The city may be putting the brakes on its plans to bring bicycle lanes to car-crazy Southern Brooklyn.
Once adamant about painting lanes on E. 94th and E. 95th streets in Canarsie — despite claims from community board members that bike lanes shouldn’t extend past Park Slope — the city is now taking a second look at its plan.
The change of heart came after Councilman Lew Fidler (D-Canarsie) lambasted the Department of Transportation for extending its bicycle network into Canarsie without community input while using decade-old data.
“[The city] is implementing bike lanes on a master plan that is more than 10 years old,” Fidler told us. “I don’t remember any public input on this back then or now and I want to make sure that these bike lanes are going in the right place.”
In his letter to Department of Transportation Brooklyn Commissioner Joseph Palmieri, Fidler said it was “imperative that community feedback be factored into any proposed changes.”
A few weeks later, Palmieri responded to Fidler’s letter. He said he’s asked the city’s Division of Bicycle and Pedestrian Programs “to investigate this location and recommend appropriate actions.”
Palmieri promised a response to the new investigation by Sept. 14.
The Department of Transportation confirmed Friday that it is reviewing the project.
Yet the Canarsie route is already on the city’s biking map: the lane would begin at Avenue D going eastbound on E. 95th Street on its way to the Canarsie Pier. Bicyclists would use the E. 94th Street bike lane on their way home as they go westbound to Ditmas Avenue. Once at the pier, they can connect to the Shore Parkway greenway that stretches from Queens to Sheepshead Bay.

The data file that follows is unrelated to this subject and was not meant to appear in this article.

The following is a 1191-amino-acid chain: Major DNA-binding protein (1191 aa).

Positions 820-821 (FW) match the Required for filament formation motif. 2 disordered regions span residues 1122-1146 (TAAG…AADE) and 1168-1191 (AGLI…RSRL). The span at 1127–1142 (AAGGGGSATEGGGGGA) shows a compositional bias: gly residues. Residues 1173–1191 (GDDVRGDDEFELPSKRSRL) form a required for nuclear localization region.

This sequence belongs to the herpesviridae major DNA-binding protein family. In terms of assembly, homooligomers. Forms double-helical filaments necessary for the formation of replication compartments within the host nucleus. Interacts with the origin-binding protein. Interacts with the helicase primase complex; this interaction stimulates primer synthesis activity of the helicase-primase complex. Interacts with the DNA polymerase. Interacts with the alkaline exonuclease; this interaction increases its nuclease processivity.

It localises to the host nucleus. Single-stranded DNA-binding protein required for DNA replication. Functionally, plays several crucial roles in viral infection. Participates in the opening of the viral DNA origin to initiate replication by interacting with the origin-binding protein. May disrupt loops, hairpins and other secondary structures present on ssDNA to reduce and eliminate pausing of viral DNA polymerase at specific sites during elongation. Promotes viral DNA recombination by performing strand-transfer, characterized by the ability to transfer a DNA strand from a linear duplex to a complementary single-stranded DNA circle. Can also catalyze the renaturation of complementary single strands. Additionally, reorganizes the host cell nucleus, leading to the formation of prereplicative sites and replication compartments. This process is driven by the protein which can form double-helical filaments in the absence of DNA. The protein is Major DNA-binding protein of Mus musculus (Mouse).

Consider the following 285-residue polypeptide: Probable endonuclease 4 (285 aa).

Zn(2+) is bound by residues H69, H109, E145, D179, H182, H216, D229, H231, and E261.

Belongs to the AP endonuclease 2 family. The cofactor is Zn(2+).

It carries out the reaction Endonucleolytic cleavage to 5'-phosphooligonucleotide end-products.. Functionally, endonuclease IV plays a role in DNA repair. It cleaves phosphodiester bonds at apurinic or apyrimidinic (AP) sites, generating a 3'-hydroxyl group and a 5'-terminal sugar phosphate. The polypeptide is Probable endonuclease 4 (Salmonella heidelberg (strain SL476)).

First proposed in June, city officials said the Canarsie bike route was “part of the effort to extend the bike network to areas of southern Brooklyn that currently have few facilities.”
They also said the changes would “calm neighborhood streets” and not affect traffic lanes or parking.
Community leaders disagreed, claiming, rather surprisingly, Canarsians don’t bike.
“Canarsie is not Park Slope or Carroll Gardens,” Community Board 18 District Manager Dorothy Turano explained. “Our community is, by and large, a driving community. We’re not going to jump on this bike riding bandwagon.”
If no changes are implemented, the bike lanes will be installed in October.
Complaints about bike lanes are not new to southern Brooklyn. In the past residents of neighborhoods like Bay Ridge, Bensonhurst and Dyker Heights have raised red flags over unwanted lanes during the past few months.